How, with such an innocuous thing as this computer, can I make something larger-than-life? That’s the hardest thing for me. Back in the day, I painted on huge canvases: I specifically painted in large format for a reason. It was easier to take it seriously if my creation was larger than me. Painting a “work of art” that was physically smaller than me made no sense: isn’t art a shot at immortality? Don’t you want it to outlive you? Shouldn’t the image be more recognizable than you, more grandiose, literally larger than life? I was never one for collecting precious trinkets, so I didn’t relate so much to tiny art, as some of my peers did. This is the primary reason why digital art is hard for me: because it’s so small while I’m working on it. Sure, I know that when I’m done it can be projected onto a two-story movie screen, or printed up billboard-size, but it’s hard to feel that, when while you’re working on it you’re hunched over a glowing monitor pushing tiny pixels around inside a 22-inch box. I pray for the day a wall-size monitor can be affordable - preferably a Cintiq-style pressure-sensitive monitor that I can paint on. Standing up, with sweeping arm gestures. The return of mural-making. Is that asking too much?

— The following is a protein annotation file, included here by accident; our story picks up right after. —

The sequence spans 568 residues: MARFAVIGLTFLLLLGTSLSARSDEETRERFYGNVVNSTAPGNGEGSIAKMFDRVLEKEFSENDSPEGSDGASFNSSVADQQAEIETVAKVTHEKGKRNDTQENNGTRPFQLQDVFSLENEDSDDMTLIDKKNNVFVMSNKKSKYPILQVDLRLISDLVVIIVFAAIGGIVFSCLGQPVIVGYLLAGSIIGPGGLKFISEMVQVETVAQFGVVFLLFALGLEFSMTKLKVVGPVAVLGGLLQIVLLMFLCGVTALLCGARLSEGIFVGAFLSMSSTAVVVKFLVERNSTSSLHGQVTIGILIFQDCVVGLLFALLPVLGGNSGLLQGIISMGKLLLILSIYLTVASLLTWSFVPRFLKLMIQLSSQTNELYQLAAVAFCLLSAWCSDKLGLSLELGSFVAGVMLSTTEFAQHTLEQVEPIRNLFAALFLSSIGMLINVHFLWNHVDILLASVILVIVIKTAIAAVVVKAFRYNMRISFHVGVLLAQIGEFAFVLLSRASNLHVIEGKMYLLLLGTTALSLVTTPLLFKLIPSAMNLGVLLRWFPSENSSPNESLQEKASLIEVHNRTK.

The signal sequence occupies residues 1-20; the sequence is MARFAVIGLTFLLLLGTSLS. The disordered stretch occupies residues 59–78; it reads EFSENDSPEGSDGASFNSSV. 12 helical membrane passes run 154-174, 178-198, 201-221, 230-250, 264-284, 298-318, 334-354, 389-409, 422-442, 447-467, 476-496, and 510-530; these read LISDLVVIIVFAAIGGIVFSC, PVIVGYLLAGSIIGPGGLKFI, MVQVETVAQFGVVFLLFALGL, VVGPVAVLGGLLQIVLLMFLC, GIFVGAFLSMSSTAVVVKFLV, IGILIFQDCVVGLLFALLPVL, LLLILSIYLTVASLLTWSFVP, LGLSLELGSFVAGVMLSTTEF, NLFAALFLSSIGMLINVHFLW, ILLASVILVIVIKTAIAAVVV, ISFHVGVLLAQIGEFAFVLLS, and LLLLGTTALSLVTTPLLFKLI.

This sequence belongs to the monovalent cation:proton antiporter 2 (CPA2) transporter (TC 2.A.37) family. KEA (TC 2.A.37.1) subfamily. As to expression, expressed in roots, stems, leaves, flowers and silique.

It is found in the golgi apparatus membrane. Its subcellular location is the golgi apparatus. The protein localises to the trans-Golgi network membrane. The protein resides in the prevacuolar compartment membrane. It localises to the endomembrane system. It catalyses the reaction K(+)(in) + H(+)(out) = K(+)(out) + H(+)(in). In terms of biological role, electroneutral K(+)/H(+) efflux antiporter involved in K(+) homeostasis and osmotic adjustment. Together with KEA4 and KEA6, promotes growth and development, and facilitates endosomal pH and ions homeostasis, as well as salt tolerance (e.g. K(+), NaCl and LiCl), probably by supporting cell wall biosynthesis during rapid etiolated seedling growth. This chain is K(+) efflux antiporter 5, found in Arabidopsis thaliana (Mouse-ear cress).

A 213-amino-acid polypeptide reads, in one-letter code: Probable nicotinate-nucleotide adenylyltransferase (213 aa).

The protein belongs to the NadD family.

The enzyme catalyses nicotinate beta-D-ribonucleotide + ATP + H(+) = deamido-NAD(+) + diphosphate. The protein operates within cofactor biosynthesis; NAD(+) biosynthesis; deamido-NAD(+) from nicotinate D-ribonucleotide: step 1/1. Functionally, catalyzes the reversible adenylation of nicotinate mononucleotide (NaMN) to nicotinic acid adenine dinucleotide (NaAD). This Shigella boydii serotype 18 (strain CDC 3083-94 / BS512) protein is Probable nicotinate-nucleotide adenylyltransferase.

What am I listening to as I hunch over my tiny monitor today? Lizard, King Crimson 1970. Almost a concept album: Peter Sinfield’s cryptic lyrics hint at some kind of Medieval Circus metaphor throughout. Musically, the album presents the perfect marriage of Prog-rock excess, psychedelic wackiness, and Jazz-tinged orchestration. Yes’s Jon Anderson makes his falsetto cameo, while Gordon Haskell’s warbly voice carries the rest of the album through layers of electronic distortion (years before Perry Farrell exploited the same technique to famously bolster his own warbly voice). All in all, my favorite Crimson album. Makes me smell the incense of my old painting studio.